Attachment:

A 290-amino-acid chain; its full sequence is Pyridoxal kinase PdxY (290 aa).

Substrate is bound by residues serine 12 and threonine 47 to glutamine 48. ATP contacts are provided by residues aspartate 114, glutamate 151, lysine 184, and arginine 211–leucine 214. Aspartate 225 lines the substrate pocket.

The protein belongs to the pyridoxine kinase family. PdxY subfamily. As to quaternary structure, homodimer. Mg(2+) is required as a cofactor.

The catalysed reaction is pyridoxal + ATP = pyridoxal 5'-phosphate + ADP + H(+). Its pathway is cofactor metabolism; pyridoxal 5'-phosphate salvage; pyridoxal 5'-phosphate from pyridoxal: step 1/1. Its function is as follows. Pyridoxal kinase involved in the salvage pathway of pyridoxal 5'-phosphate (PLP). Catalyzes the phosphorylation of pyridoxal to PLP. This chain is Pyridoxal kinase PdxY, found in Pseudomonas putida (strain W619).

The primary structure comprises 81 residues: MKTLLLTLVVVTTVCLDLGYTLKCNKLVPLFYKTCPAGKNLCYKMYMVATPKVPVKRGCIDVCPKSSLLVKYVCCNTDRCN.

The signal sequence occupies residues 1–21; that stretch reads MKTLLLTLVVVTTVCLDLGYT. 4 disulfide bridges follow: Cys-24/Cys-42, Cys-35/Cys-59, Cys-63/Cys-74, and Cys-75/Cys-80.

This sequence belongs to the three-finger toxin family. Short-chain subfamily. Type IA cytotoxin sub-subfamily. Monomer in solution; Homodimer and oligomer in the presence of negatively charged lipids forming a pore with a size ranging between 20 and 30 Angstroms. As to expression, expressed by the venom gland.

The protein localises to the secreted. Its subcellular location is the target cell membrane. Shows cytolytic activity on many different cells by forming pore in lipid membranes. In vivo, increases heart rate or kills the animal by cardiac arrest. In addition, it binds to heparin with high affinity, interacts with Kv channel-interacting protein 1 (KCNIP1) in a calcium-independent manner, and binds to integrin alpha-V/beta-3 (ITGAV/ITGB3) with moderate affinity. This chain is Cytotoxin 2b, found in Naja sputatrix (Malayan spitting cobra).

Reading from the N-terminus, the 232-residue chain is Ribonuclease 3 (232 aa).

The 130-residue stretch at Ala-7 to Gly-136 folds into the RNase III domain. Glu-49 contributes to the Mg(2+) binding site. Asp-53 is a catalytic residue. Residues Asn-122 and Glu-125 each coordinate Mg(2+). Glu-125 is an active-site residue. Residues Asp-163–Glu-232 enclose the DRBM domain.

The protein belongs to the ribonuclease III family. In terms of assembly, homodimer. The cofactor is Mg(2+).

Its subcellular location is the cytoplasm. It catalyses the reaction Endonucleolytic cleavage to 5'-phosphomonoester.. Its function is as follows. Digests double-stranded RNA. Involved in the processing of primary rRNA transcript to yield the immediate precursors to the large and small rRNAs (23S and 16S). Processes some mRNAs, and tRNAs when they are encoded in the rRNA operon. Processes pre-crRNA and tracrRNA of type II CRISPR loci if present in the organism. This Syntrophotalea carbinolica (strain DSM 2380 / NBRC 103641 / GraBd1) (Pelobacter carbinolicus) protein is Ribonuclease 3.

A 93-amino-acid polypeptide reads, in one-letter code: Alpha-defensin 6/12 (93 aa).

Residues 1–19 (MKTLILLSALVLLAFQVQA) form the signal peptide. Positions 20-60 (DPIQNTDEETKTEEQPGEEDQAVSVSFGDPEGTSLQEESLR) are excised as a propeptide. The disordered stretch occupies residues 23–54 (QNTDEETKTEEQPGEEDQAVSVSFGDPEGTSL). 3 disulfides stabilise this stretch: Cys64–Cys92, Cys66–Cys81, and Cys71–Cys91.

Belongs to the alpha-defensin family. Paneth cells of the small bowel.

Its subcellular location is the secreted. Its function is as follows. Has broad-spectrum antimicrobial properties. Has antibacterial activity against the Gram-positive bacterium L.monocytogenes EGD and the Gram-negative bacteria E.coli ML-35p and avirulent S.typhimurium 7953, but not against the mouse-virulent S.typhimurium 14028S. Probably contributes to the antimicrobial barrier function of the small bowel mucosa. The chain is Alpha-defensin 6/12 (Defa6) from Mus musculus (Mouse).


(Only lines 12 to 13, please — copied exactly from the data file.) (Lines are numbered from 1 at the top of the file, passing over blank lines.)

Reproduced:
Its subcellular location is the cytoplasm. It catalyses the reaction Endonucleolytic cleavage to 5'-phosphomonoester.. Its function is as follows. Digests double-stranded RNA. Involved in the processing of primary rRNA transcript to yield the immediate precursors to the large and small rRNAs (23S and 16S). Processes some mRNAs, and tRNAs when they are encoded in the rRNA operon. Processes pre-crRNA and tracrRNA of type II CRISPR loci if present in the organism. This Syntrophotalea carbinolica (strain DSM 2380 / NBRC 103641 / GraBd1) (Pelobacter carbinolicus) protein is Ribonuclease 3.

A 93-amino-acid polypeptide reads, in one-letter code: Alpha-defensin 6/12 (93 aa).